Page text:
Turn off the sound if you don’t speak Russian. The pictures are sufficient to show you everything you need to know.

Her “cut and replace” approach results in precise geometric canes. Since there are no voids between the design elements, the pattern stays in perfect shape. Here’s Anna’s shop, her Facebook page and her Flickr photos.

The challenge is to come up with more designs that lend themselves to this treatment.

Your vote counts

Blackford on PCDaily

I need your vote! Every Fall, Crafthaus awards a micro project grant and my application is in the running.

Prison Polymer: Art as a Lifeline Back to the Community is a project I’d like to nudge forward. This summer Leslie Blackford and Tammy Dye taught one class in Ohio prisons, Maggie Maggio and I taught another. We were all surprised and fascinated by the impact that our medium had on inmates.

What could we do with polymer in prisons that would make a difference? How could our community help? That’s what I’ll use the grant to discover. Please vote for Project #2. Thank you for your help.

It’s hard to look at Leslie Blackford’s Elvis and not smile at his gold leisure suit and sparkling belt buckle. Here are the characters from one afternoon’s class. You can follow her on Facebook too.

Re-Visioning on PCDaily

Catalog giveaway

Would you like to have a memento from the ground-breaking Carthage College Re-Visioning exhibit? In the show catalog Rachel Carren writes eloquently about how polymer art is expanding and reinventing itself.

This slim full color publication would make an elegant addition to your bookshelf. All you have to do to enter is leave a comment below. I’ll pick five lucky winners on Monday.

Aging the rainbow

Boehmer on PCDaily

Germany’s Margit Boehmer shows how she reused a candy tray with shallow indentations to hold her palette of pastels.

She shaves hard sticks of color into a powder that falls into the tray’s dimples. If you look closely you’ll see that she uses cotton swabs to apply powdered pastels to polymer.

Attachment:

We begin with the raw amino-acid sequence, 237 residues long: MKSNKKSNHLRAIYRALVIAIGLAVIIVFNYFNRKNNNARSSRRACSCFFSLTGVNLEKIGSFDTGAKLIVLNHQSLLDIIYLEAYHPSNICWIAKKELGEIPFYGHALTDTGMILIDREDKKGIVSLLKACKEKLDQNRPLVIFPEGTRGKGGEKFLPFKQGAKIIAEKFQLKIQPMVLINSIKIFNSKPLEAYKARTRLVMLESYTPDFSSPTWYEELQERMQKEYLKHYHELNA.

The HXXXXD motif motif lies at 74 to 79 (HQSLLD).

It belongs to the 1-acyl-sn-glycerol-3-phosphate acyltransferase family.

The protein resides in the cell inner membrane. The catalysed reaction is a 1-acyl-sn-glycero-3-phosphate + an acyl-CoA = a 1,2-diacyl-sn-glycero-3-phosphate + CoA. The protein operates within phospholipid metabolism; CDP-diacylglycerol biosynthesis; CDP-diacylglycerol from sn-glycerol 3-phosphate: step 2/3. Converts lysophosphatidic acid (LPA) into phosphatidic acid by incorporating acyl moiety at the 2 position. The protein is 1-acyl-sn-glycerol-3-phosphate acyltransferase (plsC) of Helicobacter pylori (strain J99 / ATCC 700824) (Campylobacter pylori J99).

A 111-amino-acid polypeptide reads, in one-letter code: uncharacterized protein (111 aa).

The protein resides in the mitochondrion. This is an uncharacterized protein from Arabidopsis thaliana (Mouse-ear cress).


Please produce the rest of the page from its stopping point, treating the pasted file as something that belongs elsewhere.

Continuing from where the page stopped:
Boehmer on PCDaily

Margit draws on and carves and distresses the pieces to give them more character. Lately she’s been aging her rainbow colors by adding crackle surfaces and washes of paint as a finishing touch.

See her complex textures on Flickr and Etsy and Facebook.

Architectural polymer

Kilgast on PCDaily
Kilgast on PCDaily

When it gets gray and chilly, I like to wander through the small cozy gingerbread villages created in polymer by Stephanie Kilgast.

Will this be the year you try your hand at some? Look at those little circles she uses for roof tiles. She makes it look temptingly easy and you can google scads of templates. She shows some in-process shots on Instagram.

In the fall Stephanie makes gorgeous gourds that look fresh picked and tiny breads that almost smell home-baked.

Like many of you, I started playing with polymer when my daughter was furnishing her dollhouse many years ago. I have a soft spot for these small delights. Visit Stephanie on her blog, Facebook and her shop.

Polymer cut ups

Nowak on PCDaily

Beauty will save the world. – Fyodor Dostoyevsky

Austria’s Izabela Nowak posted this quote on her site and she takes it seriously. She mixes polymer with juice boxes and milk cartons as she navigates her way to beauty in recycling. Upcyling humble materials is part of her most recent Cut Up pieces.

Nowak on PCDaily

A stroll through her Flickr site shows how she’s moved from spiraled up strips of polymer (her Gilese pieces) to intricate folded shapes (Into the Fold) and then to Cut up assemblages.

She has found that most manipulations that can be done with paper can also be done with polymer and she has developed classes and workshops for teaching her methods. Ultimately she combines the two media. Her latest creations appear on her Facebook page.

Nowak on PCDaily

Her colors are bright and her love of geometry comes through strongly as she bends, cuts and folds basic shapes into beauty.